In this post, I’ll attempt to highlight the major steps of application development for beginners working on a small or individual project. This content assumes knowledge of the software development life cycle and some basic programming experience.

Step 1 – Think of an Idea

It’s true what they say…everything begins with an idea. Whether you are thinking of working on something original, or if you plan to build your own version of an existing application (a great practice for soon to be engineers), you cannot move forward without the idea.

Consider keeping an idea journal & make it a point to constantly jot down random thoughts, regardless of how you feel about the thought itself. Constant brainstorming is an excellent habit to have in order to promote your own enthusiasm for project development.

Step 2 – Requirements Analysis & Choosing a Technology Stack

There are more than a handful of well known options available when it comes to what can be used for putting together a project. In order to decide which stack is for you, first seek to understand your idea from a project management perspective and analyze its requirements and goals.

Your requirements analysis should come in the form of answers to questions. Answer questions like, “How can I break my project idea into smaller parts or modules?“, and “How do I want a user to interact with creating an object in the system?” List these out in a word doc or on a piece of paper. These requirements will turn into your checklists during the prototyping phase of step 4, and will also serve as a base of documentation & planning, allowing smooth transition into Step 3.

Based off your conclusions here, you can accurately research a tried and true group of technologies (languages, IDE’s, frameworks, database servers, etc..) to utilize when working on your own project ideas. Keep it simple and try to find a stack with lots of community support & online resources.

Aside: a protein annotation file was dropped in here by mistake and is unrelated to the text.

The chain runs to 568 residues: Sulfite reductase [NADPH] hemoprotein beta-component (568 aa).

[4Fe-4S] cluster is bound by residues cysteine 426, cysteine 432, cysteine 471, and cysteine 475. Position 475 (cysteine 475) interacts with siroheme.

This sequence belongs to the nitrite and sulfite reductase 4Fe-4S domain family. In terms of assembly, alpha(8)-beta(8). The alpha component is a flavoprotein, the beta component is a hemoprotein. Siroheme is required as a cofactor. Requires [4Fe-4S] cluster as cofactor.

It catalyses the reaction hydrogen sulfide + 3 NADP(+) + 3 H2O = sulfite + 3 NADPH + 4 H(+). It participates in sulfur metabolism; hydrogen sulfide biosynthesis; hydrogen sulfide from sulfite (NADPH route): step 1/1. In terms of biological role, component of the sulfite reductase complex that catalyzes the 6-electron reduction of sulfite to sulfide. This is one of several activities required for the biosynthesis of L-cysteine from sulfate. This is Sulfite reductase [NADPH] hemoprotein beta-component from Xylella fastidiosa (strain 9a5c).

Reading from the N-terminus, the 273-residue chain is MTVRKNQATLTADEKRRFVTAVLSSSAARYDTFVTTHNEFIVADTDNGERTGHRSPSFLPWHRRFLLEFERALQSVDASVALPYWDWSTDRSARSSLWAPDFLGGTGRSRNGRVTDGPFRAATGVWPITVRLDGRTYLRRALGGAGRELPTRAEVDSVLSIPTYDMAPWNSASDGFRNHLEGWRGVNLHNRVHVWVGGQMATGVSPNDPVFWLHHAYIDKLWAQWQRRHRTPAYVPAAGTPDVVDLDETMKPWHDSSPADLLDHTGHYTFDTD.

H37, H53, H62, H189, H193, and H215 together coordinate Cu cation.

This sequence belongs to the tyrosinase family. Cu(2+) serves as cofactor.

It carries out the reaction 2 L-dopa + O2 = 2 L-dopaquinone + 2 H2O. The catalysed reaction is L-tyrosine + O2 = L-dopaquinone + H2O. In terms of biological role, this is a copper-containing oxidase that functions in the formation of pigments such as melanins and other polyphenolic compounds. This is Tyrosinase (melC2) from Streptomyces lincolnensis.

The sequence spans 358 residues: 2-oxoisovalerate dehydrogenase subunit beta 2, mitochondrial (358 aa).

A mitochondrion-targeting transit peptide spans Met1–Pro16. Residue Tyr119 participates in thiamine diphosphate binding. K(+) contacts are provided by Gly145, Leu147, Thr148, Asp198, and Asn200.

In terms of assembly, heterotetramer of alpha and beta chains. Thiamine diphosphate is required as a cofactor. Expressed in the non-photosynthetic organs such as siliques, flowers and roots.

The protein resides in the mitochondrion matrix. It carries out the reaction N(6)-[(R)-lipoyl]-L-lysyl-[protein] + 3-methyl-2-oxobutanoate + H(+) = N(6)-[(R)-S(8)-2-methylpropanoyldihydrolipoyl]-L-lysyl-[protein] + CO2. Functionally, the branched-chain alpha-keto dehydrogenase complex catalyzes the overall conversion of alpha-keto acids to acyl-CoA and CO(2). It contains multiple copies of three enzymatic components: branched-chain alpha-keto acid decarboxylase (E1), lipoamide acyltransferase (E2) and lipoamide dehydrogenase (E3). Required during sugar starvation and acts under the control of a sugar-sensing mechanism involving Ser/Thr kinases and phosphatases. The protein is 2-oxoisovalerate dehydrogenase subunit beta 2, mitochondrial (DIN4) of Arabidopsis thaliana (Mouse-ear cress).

Step 3 – Documentation & Design Planning

Yes, a small project should have some documentation and careful planning, even if in the form of a few torn pieces of paper with to-do lists that resemble chicken scratch. Docs can be represented in many different ways because all that matters is that they aid the engineer (you) in implementing solutions to your problems.

Therefore, taking the time to plan your individual project’s  code base and life cycle is absolutely critical to ensuring things like its scalability and support down the road. Expect drafts and edits to be ongoing throughout your project.

Step 4 – Prototyping

This is the part where we start programming.

A proper prototype should demonstrate the core functionality of the project’s goal(s). It’s constructed so that changes can be made to an application’s planned life cycle, which is inevitable in real-world scenarios. Prototyping is also still a part of the design phase. Feel free to experiment with different concepts and evolve the original idea of your software. There are no limits to what you can develop when programming.

Step 5 – Testing & Refining

As with many of the steps of application development, there is some overlap and back-and-forth work which takes place during the different stages. This is most evident when it comes to testing and refining your project.

In this step, you will be testing and going over code you wrote during the prototype phase, and correcting any mistakes made during the designing and planning of your software’s code base. Work to ensure that your application is robust and can handle random interactions from users. Cleaning & organizing code into blocks of functions that make sense and an architecture that is laid out nicely is the best way to guarantee your software will have a life past its first deployment.

Step 6 – Deployment

The deployment process depends on the type of software you are constructing. A mobile app is packaged, encrypted and signed before being uploaded to the mobile store. Web applications usually have their code base and resources copied over to what are known as “production servers”. If your application is a client-based program, there may be information which your users are required to download before utilizing the software.

Regardless of what type of deployment process meets your specific needs, you can be proud for a brief moment and understand that you’ve accomplished something that is anything but easy.

From here, the next phases would look something like working on marketing strategies, listening to feedback and analyzing your users’ trends. Then, of course, it’s time to plan your first update and continue the cycle!

Thank you for reading!

Thank you for checking out this post. I really hope this helps those of you who have been wanting to start your own projects but were unsure of how to get started or what it means to develop an application on your own.

If you liked what you read, you can check out this post here to find out some challenges I faced working as a new software engineer.
Please share and comment on some of the projects you have worked on and any steps that I left out of the application development cycle. You can also comment on some other topics you may be interested to see me write about.